Much of RadOx's relationship with Scripture is mediated through the assumption that such reflections as already settled, though Milbank does engage Scripture much more directly in Being Reconciled than previously (though still not unproblematically, in my opinion).
As for the remark about living in Paradise now (but not realizing it), isn't that a paraphrase from Elder Zosima in Brothers Karamazov?
I’m probably all over the map here, but I deeply appreciate your openness and receptiveness, so here goes.
When speaking of Christian notions of reconciliation and forgiveness, I wonder if it would be useful to contrast two distinct but intertwined orders of reality: the supernatural and the natural. If so, I think that it is notable that, with the exception of the saints, one does not hear of forgiveness and reconciliation among the denizens of the supernatural order. One does not generally talk about forgiveness among the persons of the Trinity, for instance.
And in the demonic sphere of the supernatural order, forgiveness is a vanished possibility. Evil, which is the state of affairs in this domain, is experienced as an absence, a state of exile, partly, I suspect, because it is a state of permanent rebellion against reconciliation and, thus, forgiveness.
But evil appears to be experienced differently in the natural order, where it is a tormenting presence. Here, I think, the Gospel of Mark gives some interesting cues. A culture obsessed with purity is besieged by the visitation of demons. These visitants appear to see with a preternatural clarity, a clarity denied Jesus’s followers and human enemies; but this clarity, curiously enough, begins and ends with recognition. It understands nothing else, and submits peremptorily to Jesus’s power and authority. Perhaps there is a form of ontological self mutilation bound up in their self circumscription. For them, perhaps, the narrative is closed, complete. It can only be repeated, not continued.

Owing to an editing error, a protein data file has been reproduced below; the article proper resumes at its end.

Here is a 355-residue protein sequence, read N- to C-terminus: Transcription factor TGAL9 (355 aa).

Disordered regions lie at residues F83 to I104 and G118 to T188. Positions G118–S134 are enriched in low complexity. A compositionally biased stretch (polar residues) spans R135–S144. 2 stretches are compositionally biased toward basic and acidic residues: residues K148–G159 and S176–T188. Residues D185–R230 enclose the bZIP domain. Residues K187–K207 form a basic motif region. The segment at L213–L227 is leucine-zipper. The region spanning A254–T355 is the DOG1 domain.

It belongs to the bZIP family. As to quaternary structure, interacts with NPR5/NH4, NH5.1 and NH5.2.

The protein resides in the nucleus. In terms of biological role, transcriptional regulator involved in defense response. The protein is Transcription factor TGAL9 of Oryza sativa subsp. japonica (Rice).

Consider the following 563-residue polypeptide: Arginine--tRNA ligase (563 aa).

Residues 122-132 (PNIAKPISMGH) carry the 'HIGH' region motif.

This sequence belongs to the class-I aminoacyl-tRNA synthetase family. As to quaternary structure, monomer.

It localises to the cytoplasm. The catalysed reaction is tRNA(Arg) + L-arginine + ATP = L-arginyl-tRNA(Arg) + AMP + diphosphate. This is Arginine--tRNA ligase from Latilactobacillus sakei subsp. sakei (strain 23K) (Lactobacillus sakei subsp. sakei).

In Mark 1:24 the man with the unclean spirit suddenly speaks not in a single but in a plural voice. This is a person under siege and his power to speak is also claimed by his usurper. “[H]e cried out, ‘What have you to do with us, Jesus of Nazareth? Have you come to destroy us? I know who you are – the Holy One of God!’” Jesus commands him to be quiet and orders him to leave the man. Going out of the man with a loud cry, he is reduced to inarticulateness the moment he is banished from the natural order. His departure is disruptive and is signified by convulsions. It is a moment of tumult in both the supernatural and natural orders, a parodic repetition, it seems to me, of Mark 1: 11-12. Evil spirits, I suppose, are restive in the natural world. They may occupy the natural order but they are not at peace here. Their presence is phenomenologically unstable, a kind of ontological estrangement in the natural order.
This unsettledness makes me wonder whether the Christian vision of forgiveness and reconciliation extend throughout all of creation –a seed, as it were, germinating at the moment of its coming-into-being – or whether it is a privilege, located specifically in the human sphere of the natural order. My response is to suggest that it is a gift for humanity. Furthermore, when we practice it, we participate in the form of Divine love “reserved,” as it were, for humanity. And we thereby participate in the work of salvation. Finally, I suspect that if the Eucharist is not the sacramental expression of forgiveness per se, it is, at some level, the sign of our intimate union with transformative agency available only to us through the sacrifice of Christ.